Why is Utah getting walloped with snow this winter?
Jan 4, 2023, 5:30 PM | Updated: Jan 6, 2023, 12:20 pm
(Kristin Murphy/Deseret News)
SALT LAKE CITY — Why is Utah receiving so much snow early this winter? A climatologist comes on to KSL NewsRadio to help explain. Hint: river of pineapples.
As of Tuesday morning, Utah’s total snowpack reached 175% of its usual amount. Water levels for 2023 are already the highest they have been in 10 years.
Dr. Jon Meyer, assistant state climatologist at the Utah Climate Center at Utah State University, joins KSL at Night co-hosts Leah Murray and Derek Brown to help explain why this winter is so snowy, yet beneficial. The Western United States is in a bad drought. How bad is it?
While there was a time in the 1500s when soil moisture content was drier than that of 2000 to 2018, tree-ring evidence shows that 2000 to 2021 was the driest 22-year period since at least the Year 800.
So good timing — to say the least — for a wet winter?
Pineapple Express brings snow — and plenty of it — to Utah
Meyer said what Utah is experiencing now is an atmospheric river pattern, which he said used to be called a Pineapple Express because humidity around the Hawaiian Islands is brought in bands of tropical moisture to Utah.
Extreme wintertime precipitation in Utah is usually correlated with atmospheric river events, Meyer added.
“I’m just gonna say I feel like Pineapple Express is a better word than atmospheric river. So if you were a part of the branding of that, I think you should go back,” Leah said.
“I wish I could take credit for that. . . . Scientists aren’t very good at branding,” Meyer said.
He added that if Utah can receive one or two atmospheric river events a year, then it’s a good moisture year.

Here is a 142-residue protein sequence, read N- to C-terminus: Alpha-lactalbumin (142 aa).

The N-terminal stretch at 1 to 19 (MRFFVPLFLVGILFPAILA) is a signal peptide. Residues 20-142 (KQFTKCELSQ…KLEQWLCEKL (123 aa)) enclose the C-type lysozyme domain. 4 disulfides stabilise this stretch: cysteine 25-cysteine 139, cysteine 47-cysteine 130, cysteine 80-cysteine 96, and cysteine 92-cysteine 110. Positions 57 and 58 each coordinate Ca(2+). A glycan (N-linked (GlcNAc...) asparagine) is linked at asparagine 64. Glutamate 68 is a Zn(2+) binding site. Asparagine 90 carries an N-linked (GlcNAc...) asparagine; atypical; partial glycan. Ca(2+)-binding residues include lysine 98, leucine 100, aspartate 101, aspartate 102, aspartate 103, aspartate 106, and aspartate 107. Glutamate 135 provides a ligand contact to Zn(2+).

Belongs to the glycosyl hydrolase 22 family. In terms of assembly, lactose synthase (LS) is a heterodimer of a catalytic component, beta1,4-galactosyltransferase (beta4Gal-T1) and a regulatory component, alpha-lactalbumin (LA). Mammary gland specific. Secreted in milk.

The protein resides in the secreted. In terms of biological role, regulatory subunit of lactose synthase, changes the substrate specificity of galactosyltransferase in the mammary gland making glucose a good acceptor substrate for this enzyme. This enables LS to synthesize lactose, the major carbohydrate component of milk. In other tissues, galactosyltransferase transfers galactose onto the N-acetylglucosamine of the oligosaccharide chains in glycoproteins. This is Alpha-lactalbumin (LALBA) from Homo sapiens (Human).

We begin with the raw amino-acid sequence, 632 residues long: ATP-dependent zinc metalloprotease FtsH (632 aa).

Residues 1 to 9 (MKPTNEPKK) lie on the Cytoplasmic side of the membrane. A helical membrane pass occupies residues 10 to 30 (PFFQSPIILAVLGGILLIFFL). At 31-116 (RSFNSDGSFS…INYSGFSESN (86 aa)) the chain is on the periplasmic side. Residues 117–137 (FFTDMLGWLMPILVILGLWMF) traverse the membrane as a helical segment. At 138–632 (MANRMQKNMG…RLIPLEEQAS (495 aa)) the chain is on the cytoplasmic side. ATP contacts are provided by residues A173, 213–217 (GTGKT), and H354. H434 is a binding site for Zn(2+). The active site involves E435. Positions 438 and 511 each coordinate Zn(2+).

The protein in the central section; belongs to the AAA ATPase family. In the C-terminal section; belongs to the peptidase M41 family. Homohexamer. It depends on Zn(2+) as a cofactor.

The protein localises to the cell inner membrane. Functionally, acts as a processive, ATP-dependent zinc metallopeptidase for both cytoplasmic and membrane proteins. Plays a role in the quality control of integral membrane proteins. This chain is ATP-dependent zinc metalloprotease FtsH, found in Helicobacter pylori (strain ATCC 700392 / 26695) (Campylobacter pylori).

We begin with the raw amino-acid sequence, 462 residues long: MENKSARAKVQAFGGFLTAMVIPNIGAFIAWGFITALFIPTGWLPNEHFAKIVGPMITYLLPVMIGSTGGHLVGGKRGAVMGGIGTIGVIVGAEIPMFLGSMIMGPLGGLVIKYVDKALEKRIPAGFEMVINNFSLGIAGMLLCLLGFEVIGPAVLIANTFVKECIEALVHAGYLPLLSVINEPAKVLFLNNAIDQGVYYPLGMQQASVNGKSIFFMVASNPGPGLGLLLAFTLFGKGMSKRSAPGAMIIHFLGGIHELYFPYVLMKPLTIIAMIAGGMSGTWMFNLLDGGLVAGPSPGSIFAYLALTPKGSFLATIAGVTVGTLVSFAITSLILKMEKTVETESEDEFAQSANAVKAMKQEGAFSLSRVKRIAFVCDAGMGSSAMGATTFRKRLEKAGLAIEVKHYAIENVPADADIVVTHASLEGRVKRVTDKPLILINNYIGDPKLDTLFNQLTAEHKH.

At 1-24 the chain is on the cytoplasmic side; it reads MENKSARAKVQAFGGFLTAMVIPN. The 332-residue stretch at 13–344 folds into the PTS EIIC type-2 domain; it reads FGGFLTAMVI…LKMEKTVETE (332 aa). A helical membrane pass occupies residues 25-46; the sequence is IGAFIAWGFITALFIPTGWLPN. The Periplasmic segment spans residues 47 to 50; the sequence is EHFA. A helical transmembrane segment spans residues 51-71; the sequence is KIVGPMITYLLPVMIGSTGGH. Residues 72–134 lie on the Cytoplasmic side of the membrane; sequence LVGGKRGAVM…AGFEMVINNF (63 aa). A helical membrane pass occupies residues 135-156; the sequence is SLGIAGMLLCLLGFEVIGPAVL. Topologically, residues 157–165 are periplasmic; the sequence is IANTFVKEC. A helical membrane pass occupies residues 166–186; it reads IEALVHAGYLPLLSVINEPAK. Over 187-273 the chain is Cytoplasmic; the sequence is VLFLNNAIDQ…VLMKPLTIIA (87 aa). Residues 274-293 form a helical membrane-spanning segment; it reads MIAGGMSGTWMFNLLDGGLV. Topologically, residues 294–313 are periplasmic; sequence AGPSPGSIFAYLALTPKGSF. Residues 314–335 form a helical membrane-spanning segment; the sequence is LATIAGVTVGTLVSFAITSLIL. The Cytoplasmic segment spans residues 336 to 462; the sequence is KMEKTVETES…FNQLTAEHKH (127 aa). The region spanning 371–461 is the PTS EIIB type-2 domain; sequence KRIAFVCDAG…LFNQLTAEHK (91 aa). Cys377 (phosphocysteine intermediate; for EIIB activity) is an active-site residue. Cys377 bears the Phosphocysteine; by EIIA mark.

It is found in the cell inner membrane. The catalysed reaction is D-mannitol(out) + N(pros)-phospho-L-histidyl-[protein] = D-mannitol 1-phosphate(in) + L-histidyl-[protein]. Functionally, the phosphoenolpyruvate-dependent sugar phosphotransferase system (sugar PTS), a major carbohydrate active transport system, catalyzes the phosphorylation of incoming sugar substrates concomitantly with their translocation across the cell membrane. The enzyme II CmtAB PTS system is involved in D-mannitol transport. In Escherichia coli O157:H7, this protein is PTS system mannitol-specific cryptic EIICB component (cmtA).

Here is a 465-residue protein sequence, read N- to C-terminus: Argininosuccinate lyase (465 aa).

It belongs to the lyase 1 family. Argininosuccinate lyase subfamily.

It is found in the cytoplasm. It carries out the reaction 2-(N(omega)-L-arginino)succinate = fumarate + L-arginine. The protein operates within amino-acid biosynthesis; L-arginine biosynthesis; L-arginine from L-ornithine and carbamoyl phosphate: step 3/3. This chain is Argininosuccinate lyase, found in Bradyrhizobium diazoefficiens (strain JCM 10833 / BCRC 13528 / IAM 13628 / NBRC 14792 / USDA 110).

“We have plenty of years where we don’t get any of them. It’s tough to get them to migrate around this year in Nevada and California, which is usually where the biggest impacts of these events go. But occasionally they sneak to the south or to the north, and they make it here to Utah.”
Good start to winter but more snow will be needed
The cycles of wet and dry periods in the state don’t match up with the rest of the Western United States, which experiences El Nino and La Nina weather patterns, he said.
In Utah, “It’s about 12 years in fact that it takes us to go from one dry phase to the next dry phase or one wet phase to the next wet phase,” Meyer said. “The evidence right now suggests that we are flipping that switch.”
Leah pointed out that all of Utah’s regional snowpack totals are above 150% of average.
“What does it mean to be that high of a snowpack?”
“The entire state right now is sitting at about 170% of normal for this time of year,” Meyer said. “In about 50 years of observations of our mountains snowpack, we’re about the 90th percentile of where we are at normally for this time of year. So this is about as an ideal starts to our first half of winter.”
Meyer pointed out last year Utah also saw a big snowy start to the year.
“When we entered the new year in January last year, things were off to a great start. And then we flatlined for most of January and February, and we ended up below average after being pretty optimistic at the turn of the new year.”